Back on the 18th of April, the Cornell Transportation-General Environmental Impact Study (t-GEIS) held an open house event much like the one they held in May. While the one in May started with a clean slate of maps, this one presented a lot more information about directions it looked like they might be going, with details provided for various neighborhood's affected by Cornell's tremendous transportation impact.
The Cornell t-GEIS approach was a lot more like what I'd expected from the Route 13/366 Transportation Corridor Study than what I got. They collected specific feedback from residents, examined it, and then developed a plan combining that feedback and their expectations for what might happen. They focused on transportation, and addressed current problems in today's nodes. So far, I have to say that this is a planning process I'm really enjoying watching.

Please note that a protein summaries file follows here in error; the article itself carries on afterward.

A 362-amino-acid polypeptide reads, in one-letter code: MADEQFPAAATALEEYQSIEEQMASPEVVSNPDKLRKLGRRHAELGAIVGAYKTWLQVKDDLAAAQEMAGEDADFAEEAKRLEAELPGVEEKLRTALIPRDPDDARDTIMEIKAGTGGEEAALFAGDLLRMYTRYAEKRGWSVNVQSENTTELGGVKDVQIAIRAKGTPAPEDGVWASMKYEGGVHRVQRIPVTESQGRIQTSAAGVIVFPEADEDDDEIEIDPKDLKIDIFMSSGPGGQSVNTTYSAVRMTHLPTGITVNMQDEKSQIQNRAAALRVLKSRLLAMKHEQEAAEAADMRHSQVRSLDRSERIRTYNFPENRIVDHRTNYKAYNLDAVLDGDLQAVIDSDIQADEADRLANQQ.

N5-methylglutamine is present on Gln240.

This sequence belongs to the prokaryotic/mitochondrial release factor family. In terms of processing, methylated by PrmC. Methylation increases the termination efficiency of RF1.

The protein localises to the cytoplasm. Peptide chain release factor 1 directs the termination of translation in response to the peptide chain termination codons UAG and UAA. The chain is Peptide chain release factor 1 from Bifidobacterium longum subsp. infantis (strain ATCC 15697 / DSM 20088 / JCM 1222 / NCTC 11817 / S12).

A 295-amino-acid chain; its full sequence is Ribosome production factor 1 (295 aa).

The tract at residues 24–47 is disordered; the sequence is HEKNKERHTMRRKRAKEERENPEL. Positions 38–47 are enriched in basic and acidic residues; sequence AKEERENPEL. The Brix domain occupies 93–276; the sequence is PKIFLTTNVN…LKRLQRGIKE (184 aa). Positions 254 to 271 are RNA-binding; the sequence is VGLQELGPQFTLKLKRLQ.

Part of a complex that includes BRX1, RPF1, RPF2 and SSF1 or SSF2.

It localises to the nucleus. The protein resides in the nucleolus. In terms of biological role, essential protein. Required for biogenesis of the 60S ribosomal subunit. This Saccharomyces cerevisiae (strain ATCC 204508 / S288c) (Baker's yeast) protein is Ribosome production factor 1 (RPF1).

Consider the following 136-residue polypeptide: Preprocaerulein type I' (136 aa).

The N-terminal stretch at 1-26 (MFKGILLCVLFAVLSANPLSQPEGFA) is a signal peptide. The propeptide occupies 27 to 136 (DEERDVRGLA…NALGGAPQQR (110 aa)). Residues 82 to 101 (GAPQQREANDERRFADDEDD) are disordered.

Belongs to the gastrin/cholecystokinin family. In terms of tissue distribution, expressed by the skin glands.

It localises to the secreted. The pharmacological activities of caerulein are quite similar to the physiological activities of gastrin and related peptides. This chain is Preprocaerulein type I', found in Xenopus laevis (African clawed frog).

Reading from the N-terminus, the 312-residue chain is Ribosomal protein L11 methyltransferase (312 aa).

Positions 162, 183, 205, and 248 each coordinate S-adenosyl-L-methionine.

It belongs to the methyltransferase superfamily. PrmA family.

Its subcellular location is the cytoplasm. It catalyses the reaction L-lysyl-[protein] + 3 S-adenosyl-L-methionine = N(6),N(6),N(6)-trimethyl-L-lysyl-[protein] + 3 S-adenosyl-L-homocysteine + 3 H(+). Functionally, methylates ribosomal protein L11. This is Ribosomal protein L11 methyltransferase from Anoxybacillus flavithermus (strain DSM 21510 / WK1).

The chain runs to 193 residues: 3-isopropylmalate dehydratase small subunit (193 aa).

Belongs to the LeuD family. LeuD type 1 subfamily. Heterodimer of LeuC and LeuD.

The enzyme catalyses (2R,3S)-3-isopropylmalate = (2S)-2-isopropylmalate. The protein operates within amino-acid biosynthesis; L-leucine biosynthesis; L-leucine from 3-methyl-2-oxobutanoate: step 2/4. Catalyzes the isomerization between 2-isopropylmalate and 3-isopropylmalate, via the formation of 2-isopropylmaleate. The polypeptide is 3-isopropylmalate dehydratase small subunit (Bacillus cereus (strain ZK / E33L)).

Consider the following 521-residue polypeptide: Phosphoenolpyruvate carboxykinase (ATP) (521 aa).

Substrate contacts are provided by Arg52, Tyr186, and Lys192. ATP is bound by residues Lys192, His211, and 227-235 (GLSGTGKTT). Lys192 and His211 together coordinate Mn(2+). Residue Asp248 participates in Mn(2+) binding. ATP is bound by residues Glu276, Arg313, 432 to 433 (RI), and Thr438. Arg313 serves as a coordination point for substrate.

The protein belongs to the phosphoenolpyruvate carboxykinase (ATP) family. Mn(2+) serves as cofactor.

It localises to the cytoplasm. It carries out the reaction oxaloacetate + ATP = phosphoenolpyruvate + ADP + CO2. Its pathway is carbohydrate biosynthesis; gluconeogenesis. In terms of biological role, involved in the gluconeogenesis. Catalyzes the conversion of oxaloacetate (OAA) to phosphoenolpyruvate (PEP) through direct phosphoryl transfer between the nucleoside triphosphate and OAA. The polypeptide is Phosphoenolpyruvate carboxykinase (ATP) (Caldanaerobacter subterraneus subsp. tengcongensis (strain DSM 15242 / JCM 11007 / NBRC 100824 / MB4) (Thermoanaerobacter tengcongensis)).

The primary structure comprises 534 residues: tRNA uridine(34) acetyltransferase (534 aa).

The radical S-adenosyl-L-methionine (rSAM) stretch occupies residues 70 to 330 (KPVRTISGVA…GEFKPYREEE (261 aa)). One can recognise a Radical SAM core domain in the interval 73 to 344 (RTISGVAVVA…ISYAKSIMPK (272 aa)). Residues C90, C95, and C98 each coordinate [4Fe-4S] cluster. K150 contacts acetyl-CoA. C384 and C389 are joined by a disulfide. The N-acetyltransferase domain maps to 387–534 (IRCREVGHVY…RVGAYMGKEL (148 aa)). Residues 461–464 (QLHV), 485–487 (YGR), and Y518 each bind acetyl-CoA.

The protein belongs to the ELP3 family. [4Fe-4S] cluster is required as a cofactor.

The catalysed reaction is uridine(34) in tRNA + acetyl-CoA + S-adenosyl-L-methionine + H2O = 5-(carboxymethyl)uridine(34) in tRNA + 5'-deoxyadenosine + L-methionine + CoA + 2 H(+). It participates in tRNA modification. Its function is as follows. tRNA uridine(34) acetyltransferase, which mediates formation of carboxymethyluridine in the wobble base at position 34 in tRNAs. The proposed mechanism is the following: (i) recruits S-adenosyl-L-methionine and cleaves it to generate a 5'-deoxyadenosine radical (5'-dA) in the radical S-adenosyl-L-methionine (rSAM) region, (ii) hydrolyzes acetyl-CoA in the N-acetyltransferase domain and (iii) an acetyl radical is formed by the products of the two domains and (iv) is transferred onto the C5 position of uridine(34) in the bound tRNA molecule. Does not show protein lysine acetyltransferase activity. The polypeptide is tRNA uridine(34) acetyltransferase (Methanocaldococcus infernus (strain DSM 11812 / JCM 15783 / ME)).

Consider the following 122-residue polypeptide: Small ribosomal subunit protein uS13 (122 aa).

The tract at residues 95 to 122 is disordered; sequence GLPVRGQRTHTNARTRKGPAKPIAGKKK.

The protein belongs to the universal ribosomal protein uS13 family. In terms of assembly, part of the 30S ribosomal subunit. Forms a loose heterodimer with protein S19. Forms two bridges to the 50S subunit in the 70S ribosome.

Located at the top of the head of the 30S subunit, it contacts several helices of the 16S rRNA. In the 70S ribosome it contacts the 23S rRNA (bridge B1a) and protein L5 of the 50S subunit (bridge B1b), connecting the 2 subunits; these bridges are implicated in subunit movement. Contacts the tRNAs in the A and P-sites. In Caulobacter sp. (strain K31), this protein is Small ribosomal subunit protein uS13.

There was a huge amount more information. I've posted a gallery of photos, trying to keep the maps and texts readable without crushing people reading this over slow connections. The text is up front and the maps are later. I'm severely biased toward Dryden and the eastern edge of the Town of Ithaca here. There are maps for Varna, Ellis Hollow, Snyder Hill, Hanshaw Road, the 79/Pine Tree intersection, and the Belle Sherman area. (Unfortunately, I don't see the maps online.)Posted by simon at April 28, 2007 4:24 PM in Cornell , Ellis Hollow , Snyder Hill , Varna , nodal development , planning and zoning , roads, traffic, and transit